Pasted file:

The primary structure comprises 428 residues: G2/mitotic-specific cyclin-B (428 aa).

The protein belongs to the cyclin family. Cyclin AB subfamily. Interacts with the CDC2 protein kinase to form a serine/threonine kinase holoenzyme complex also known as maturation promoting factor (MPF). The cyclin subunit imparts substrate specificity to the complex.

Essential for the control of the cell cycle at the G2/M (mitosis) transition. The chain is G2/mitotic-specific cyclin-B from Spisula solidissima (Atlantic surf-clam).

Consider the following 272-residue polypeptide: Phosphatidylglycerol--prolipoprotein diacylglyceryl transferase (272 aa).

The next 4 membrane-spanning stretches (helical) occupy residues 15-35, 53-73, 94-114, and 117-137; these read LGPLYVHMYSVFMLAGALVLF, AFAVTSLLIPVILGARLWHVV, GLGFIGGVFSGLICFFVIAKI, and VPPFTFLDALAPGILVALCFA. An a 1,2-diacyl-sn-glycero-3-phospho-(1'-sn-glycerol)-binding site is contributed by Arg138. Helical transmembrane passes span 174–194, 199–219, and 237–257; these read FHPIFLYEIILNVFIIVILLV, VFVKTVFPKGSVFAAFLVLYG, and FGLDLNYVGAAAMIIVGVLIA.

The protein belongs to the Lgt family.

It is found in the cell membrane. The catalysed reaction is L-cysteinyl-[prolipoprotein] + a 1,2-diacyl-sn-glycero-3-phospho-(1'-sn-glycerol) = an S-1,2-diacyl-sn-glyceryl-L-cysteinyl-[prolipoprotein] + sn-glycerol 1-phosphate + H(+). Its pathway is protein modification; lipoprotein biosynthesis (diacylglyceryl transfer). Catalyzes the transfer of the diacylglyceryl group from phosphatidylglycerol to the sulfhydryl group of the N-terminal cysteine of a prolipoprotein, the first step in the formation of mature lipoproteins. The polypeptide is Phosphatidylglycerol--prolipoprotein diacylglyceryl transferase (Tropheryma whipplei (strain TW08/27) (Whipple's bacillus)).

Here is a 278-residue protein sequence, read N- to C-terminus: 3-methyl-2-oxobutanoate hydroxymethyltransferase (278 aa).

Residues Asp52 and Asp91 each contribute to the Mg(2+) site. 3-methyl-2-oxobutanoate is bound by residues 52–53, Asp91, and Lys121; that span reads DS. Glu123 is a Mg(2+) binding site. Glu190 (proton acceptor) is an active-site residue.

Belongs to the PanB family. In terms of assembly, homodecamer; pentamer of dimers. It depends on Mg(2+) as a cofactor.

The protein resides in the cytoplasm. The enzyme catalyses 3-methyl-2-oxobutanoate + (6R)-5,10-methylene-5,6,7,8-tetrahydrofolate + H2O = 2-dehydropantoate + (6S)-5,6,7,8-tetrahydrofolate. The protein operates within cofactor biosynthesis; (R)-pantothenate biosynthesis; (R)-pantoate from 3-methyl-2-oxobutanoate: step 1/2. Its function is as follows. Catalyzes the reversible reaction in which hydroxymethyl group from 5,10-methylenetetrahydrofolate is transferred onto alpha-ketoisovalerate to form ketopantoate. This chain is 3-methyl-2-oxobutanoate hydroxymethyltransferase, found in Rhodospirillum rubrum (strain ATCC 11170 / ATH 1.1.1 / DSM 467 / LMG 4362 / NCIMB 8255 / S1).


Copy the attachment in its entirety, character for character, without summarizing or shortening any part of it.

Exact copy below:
The primary structure comprises 428 residues: G2/mitotic-specific cyclin-B (428 aa).

The protein belongs to the cyclin family. Cyclin AB subfamily. Interacts with the CDC2 protein kinase to form a serine/threonine kinase holoenzyme complex also known as maturation promoting factor (MPF). The cyclin subunit imparts substrate specificity to the complex.

Essential for the control of the cell cycle at the G2/M (mitosis) transition. The chain is G2/mitotic-specific cyclin-B from Spisula solidissima (Atlantic surf-clam).

Consider the following 272-residue polypeptide: Phosphatidylglycerol--prolipoprotein diacylglyceryl transferase (272 aa).

The next 4 membrane-spanning stretches (helical) occupy residues 15-35, 53-73, 94-114, and 117-137; these read LGPLYVHMYSVFMLAGALVLF, AFAVTSLLIPVILGARLWHVV, GLGFIGGVFSGLICFFVIAKI, and VPPFTFLDALAPGILVALCFA. An a 1,2-diacyl-sn-glycero-3-phospho-(1'-sn-glycerol)-binding site is contributed by Arg138. Helical transmembrane passes span 174–194, 199–219, and 237–257; these read FHPIFLYEIILNVFIIVILLV, VFVKTVFPKGSVFAAFLVLYG, and FGLDLNYVGAAAMIIVGVLIA.

The protein belongs to the Lgt family.

It is found in the cell membrane. The catalysed reaction is L-cysteinyl-[prolipoprotein] + a 1,2-diacyl-sn-glycero-3-phospho-(1'-sn-glycerol) = an S-1,2-diacyl-sn-glyceryl-L-cysteinyl-[prolipoprotein] + sn-glycerol 1-phosphate + H(+). Its pathway is protein modification; lipoprotein biosynthesis (diacylglyceryl transfer). Catalyzes the transfer of the diacylglyceryl group from phosphatidylglycerol to the sulfhydryl group of the N-terminal cysteine of a prolipoprotein, the first step in the formation of mature lipoproteins. The polypeptide is Phosphatidylglycerol--prolipoprotein diacylglyceryl transferase (Tropheryma whipplei (strain TW08/27) (Whipple's bacillus)).

Here is a 278-residue protein sequence, read N- to C-terminus: 3-methyl-2-oxobutanoate hydroxymethyltransferase (278 aa).

Residues Asp52 and Asp91 each contribute to the Mg(2+) site. 3-methyl-2-oxobutanoate is bound by residues 52–53, Asp91, and Lys121; that span reads DS. Glu123 is a Mg(2+) binding site. Glu190 (proton acceptor) is an active-site residue.

Belongs to the PanB family. In terms of assembly, homodecamer; pentamer of dimers. It depends on Mg(2+) as a cofactor.

The protein resides in the cytoplasm. The enzyme catalyses 3-methyl-2-oxobutanoate + (6R)-5,10-methylene-5,6,7,8-tetrahydrofolate + H2O = 2-dehydropantoate + (6S)-5,6,7,8-tetrahydrofolate. The protein operates within cofactor biosynthesis; (R)-pantothenate biosynthesis; (R)-pantoate from 3-methyl-2-oxobutanoate: step 1/2. Its function is as follows. Catalyzes the reversible reaction in which hydroxymethyl group from 5,10-methylenetetrahydrofolate is transferred onto alpha-ketoisovalerate to form ketopantoate. This chain is 3-methyl-2-oxobutanoate hydroxymethyltransferase, found in Rhodospirillum rubrum (strain ATCC 11170 / ATH 1.1.1 / DSM 467 / LMG 4362 / NCIMB 8255 / S1).